Boil Ham until tender, discarding water. Remove skin and excess fat. Rub liberally with brown sugar and stick cloves into ham. Place in baking dish, adding contents of one or two bottles of Vernor's Ginger Ale according to size of ham, sufficient to baste. Bake in slow oven until ham is heated through (one to two hours), Baste every 15 minutes.
James Vernor, Sr. was born on April 11, 1843 in New York. He moved to Detroit Michigan as a young boy. He was a pharmacist and druggist who invented Vernor's ginger ale in 1866. He also served as Commander-in-Chief of the Military Order of the Loyal Legion of the United States during World War II.
"Most historians credit James Vernor as the inventor of ginger ale. His trade expanded at such a rate that he soon abandoned his drug store and went into the manufacturing of ginger ale on a full time basis although he was very proud of holding Michigan Pharmacy License #1 as long as he lived". (source)
April 12thIt's National Grilled Cheese Sandwich Day! I posted about the history of grilled cheese for *National Grilled Cheese Month in 2008
National Licorice Day
April 13thAccording to What's Cooking America, on April 13, 1995, Governor Frank Keating of Oklahoma proclaimed that the real birthplace of the hamburger on the bun, was created and consumed in Tulsa in 1891.
The term Hamburger steak first appeared in the January 5, 1889 edition of the Walla Walla (Washington) Union. The steak was soon dropped...Origin of the Word Hamburger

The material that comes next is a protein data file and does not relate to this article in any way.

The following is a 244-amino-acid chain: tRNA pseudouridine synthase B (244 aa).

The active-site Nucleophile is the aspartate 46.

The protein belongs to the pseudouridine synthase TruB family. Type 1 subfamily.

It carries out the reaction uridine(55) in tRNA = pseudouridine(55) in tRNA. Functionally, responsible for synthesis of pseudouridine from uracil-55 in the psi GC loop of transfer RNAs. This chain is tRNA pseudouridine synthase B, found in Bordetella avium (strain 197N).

We have no archeological evidence telling us when the first hamburger was eaten or where. It is almost certainty, however, that the first hamburger was eaten raw. Stone age peoples, having no metal tools, sometimes chose to scape away at large chunks of raw meat with sharpened, chipped stones. The small particles they collected were easier to chew than gnawing directly on large, tough slabs of raw flesh.Lila Perl The Hamburger Book (c) 1974.(I hope to be sharing recipes from Lila Perl's book in May; National Hamburger Month!)
Thomas Jefferson was born on April 13 1743 in Shadwell, Virginia. If there were any American President I would like to sit down to dine with, it would be Thomas Jefferson. I hope to one day do a post devoted to Thomas Jefferson. In the mean while, I leave you Jefferson's Rum Omelet from a previous *Presidents' Day post.
|6 eggs beaten||2 tbs. butter|
|1/2 tsp. salt||2 tbs. confectioner's sugar|
|3 tbs. sugar||4 tbs. apricot preserves|
|4 tbs. rum|
|Add salt, sugar and 2tbs. of rum to beaten eggs. Beat again until fluffy. Heat butter in omelet pan, pour in egg mixture, cook until firm, lifting up from sides. When firm throughout, but still a little moist, fold over, slip onto warm platter. Sprinkle with confectioner's sugar. Make a sauce of remaining rum and preserves. Pour over omelet.|